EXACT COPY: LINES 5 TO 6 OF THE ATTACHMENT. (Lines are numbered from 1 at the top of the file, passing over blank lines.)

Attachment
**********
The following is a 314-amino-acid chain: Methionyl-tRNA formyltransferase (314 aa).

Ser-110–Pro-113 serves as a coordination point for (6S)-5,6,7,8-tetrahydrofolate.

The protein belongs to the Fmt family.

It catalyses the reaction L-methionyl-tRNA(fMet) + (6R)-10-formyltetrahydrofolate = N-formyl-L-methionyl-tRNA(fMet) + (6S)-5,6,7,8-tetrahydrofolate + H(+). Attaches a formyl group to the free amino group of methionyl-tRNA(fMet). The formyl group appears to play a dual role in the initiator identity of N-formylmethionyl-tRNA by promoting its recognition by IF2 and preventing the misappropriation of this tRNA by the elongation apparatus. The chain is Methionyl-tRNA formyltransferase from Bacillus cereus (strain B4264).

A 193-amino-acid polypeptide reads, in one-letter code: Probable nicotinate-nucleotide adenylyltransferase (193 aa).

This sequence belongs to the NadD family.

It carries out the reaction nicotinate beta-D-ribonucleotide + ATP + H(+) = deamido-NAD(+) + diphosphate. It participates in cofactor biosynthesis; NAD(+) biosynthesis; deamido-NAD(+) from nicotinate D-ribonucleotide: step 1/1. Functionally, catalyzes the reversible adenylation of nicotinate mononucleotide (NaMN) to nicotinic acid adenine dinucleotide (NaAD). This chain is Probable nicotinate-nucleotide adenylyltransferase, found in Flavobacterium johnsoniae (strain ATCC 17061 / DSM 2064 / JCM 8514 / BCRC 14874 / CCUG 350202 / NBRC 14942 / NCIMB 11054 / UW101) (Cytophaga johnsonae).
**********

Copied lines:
A 193-amino-acid polypeptide reads, in one-letter code: Probable nicotinate-nucleotide adenylyltransferase (193 aa).

This sequence belongs to the NadD family.